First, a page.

‘Jaws’ theme music will better suit the Sharks

2015-02-26 00:00

IT has become a sort of watery King’s Park tradition that Creedence Clearwater Revival’s 1970 classic Have You Ever Seen the Rain? blares out when a Sharks crowd is caught in a deluge and needs galvanising (or tender loving care).

It was just a passing thought, but it would have been entirely appropriate had the dark, atmospheric theme music from Jaws been played as the Sharks took on the Lions in the rain at King’s Park on Saturday night.

This 1975 film about a man-eating shark earned composer John Williams an Oscar. The music, creating the mood of imminent danger, has an alternating pattern of just two notes. Williams says his composition grinds away, “instinctual, relentless, unstoppable”.

He could have been talking about the rugby played by Bismarck du Plessis’s Sharks in the King’s Park paddy field last weekend. While the Sharks were relatively comfortable in the conditions, the Lions were tactically and technically all at sea. Their high tempo rugby is suited to dry, hard fields and they will be ­wondering, following that wet-weather nightmare, if it will ever be safe to go back into the water.

The Sharks’ challenge was founded on a solid forward effort with a ­composed flyhalf Pat Lambie providing the direction.

Pieter-Steph du Toit, with 11 takes on his own ball, headed the weekend’s ­Super Rugby lineout statistics and the Du Plessis brothers and Dale Chadwick held sway in the scrum.

The challenge now is to play with some consistency and produce another performance of passion and accuracy at Loftus on Saturday evening. The Bulls, with high expectations in their season build-up but now facing their third ­successive loss at Loftus, will be ­desperate to kick-start their season.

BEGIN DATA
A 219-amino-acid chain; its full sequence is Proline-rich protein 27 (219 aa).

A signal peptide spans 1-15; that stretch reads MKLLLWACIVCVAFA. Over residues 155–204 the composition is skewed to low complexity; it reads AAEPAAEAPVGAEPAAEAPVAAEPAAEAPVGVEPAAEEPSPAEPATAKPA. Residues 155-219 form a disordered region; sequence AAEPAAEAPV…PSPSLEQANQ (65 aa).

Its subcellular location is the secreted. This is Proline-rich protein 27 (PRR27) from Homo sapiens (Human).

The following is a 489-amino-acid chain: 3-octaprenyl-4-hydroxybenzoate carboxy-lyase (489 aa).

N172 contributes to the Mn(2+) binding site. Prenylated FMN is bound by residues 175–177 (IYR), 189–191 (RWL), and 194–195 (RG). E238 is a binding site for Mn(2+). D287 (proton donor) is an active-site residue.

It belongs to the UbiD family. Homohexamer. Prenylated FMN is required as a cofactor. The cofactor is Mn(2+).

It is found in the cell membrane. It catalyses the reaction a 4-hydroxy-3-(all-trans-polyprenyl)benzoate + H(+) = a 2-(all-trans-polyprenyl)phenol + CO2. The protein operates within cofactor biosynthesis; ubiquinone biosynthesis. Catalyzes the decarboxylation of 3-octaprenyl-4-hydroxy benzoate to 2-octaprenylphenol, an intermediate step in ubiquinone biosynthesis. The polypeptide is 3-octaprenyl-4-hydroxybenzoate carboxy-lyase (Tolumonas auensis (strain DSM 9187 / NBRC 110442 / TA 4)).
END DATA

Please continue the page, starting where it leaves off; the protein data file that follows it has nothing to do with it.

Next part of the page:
As Sharks number eight Ryan Kankowski remarked sagely this week, Super Rugby is not won in the first month of competition but it can be lost by teams making a dreadful start.

The Sharks are relieved to have their first win and optimism is starting to stir among their supporters again.

On paper, which often translates badly to grass, the Sharks ought to grow stronger as the season progresses. For starters, five Springboks — Frans Steyn, JP Pietersen, Willem Alberts, Beast Mtawarira and Toulon scrumhalf Michael Claassens — have still to return while a sixth, Kankowski, is already on board but is currently surplus to requirements.

These international players have the potential to transform a good Sharks team into title-contenders but no one seems quite certain exactly how they will perform on their return to the frontline. This is particularly true of those who have been in Japan (Steyn, Pietersen and Kankowski) and in recent seasons the oriental experience has not brought out the best in South African players.

The brooding Steyn, at his best, is a world-class performer. He has ­apparently shed weight but it is his ­mental state which holds the key to his performance. This is certainly also true of the talented but moody Pietersen.

The Boss says you can’t start a fire without a spark; Pietersen may need a rocket.

Celebrating the weekend win at King’s Park was no more than the hardy, long-suffering Sharks supporters deserved. One, a former Natal centre, was in the grumpiest of moods even before kick-off. His text message to me read: “The sad state of Sharks rugby. Beer ­prices in the Stadium. Draft 440 ml for R25. Equates to R28,40 per normal 500 ml. Not reasonable.” (You can tell he is an accountant.)

So it is just as well the Sharks won. Drinks are handed around with gay abandon when the supporters are smiling. But had they lost, in those miserable conditions and with those inflated ­prices, the drowning of sorrows would have made for an expensive evening.

And a lonely one.

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